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course property sectors. in a rare public statement, chinese central bankers have come out to talk about the crisis of debt at evergrande, and that is after other property companies have been struggling to make payments themselves. central bankers are basically singling out the managers at evergrande and saying it is down to risk management that is causing the problem. they say the risks can still be contained and first off there will be looking at preventing the problems of evergrande from spreading to other property companies. they are also keeping an eye on companies and banks that could be at risk of default as a result. their highest priority is protecting consumers, they say, and also homebuyers. but, of course, we need to remember that investors of evergrande haven't heard a word about how
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the company intends to repay any of its $300 billion of debt. you need to remember company has also missed three interest rate bond payments. adding to this is the fact that other property companies are also saying that they could be struggling to make loan payments due this week. this is all stoking fears that contagion could be spreading across the 5 trillion us dollars sector, really powering the chinese economy for the past few years. 0cean freight rates have been soaring this year as demand for goods picked back up after the pandemic triggered a sharp slump across sectors. 0n sought—after routes, such as from shanghai to rotterdam, freight prices have increased by an eye—watering 570% in the last 12 months. but shipping costs between asia and the us also dropped i6%
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to rotterdam, freight prices have increased by an eye—watering 570% in the last 12 months. but shipping costs between asia and the us also dropped i6% last week, marking the first significant dip since august. costs for shipping containers have fallen by more than 51% on some routes between september and october. the spot rate for shipping a 40—foot container from china to los angeles has dropped from us $17,500 to us $8,500. joining me now is lars kenson, independent shipping analyst and ceo of vespucci maritime. welcome, hopefully you can explain this to us. this is a sign of the market being extremely unsettled. there was a massive bottleneck leading up to the holiday in china where everybody tried to move their cargo as early as possible. this basically means there wasn't enough space for everybody. now you have a slump, slowly some of these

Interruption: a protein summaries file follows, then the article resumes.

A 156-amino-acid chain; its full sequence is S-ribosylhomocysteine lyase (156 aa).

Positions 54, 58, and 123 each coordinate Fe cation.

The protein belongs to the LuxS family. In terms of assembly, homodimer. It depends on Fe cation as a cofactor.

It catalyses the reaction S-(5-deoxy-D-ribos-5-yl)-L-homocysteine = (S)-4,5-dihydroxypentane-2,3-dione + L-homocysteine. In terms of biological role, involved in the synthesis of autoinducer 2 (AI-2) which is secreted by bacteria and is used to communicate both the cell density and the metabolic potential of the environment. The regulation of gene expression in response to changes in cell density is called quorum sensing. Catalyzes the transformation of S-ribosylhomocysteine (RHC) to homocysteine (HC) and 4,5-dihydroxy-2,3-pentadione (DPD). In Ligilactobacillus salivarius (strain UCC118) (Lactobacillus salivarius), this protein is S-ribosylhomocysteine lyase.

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massive port bottlenecks are beginning to improve slightly but there should not be taken as a sign that we are out of the woods yet. you would normally see this kind of effect right around now. there is still a significant risk that once you get to december things will pick up again and we may actually see bottlenecks becoming worse than what we have seen recently, and we may see freight rates soar to record high levels. why do you think that maybe? normally, you have another surge of cargo leading up to chinese new year which, in 2022, is a february one comment leading to a stampede of cargo in the month leading up to that. but, as people have added to their dismay, the supply change are extremely strained right now and you need to factor in several weeks of additional delay. so there is a high likelihood that all importers will basically do their homework and say, we need to build a buffer, we need to book earlier so you could see a potential stampede of cargo that wants to move in december,
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and that will make matters worse. why has the cost of shipping containers dropped on at some of the roots? because you have the seasonal slump right now, you have all that cargo you want to cram it through the pipeline here a couple of weeks ago. so now you have a little bit of room, that is the effect you see but it is likely the effect may be temporary. and what about the wider picture? have more guards been transported around the world or is it pretty much at the usual pace? —— woods. slightly more than the usual pace. we are up some 3% or 4% compared to before the pandemic, globally. we have seen a fairly normal and benign growth over the past year. what has caused problems as especially in places like the us. the us imports have seen a substantial boom in volume, but that hasn't been the picture here. lars kenson, thank you for your thoughts and for being with us.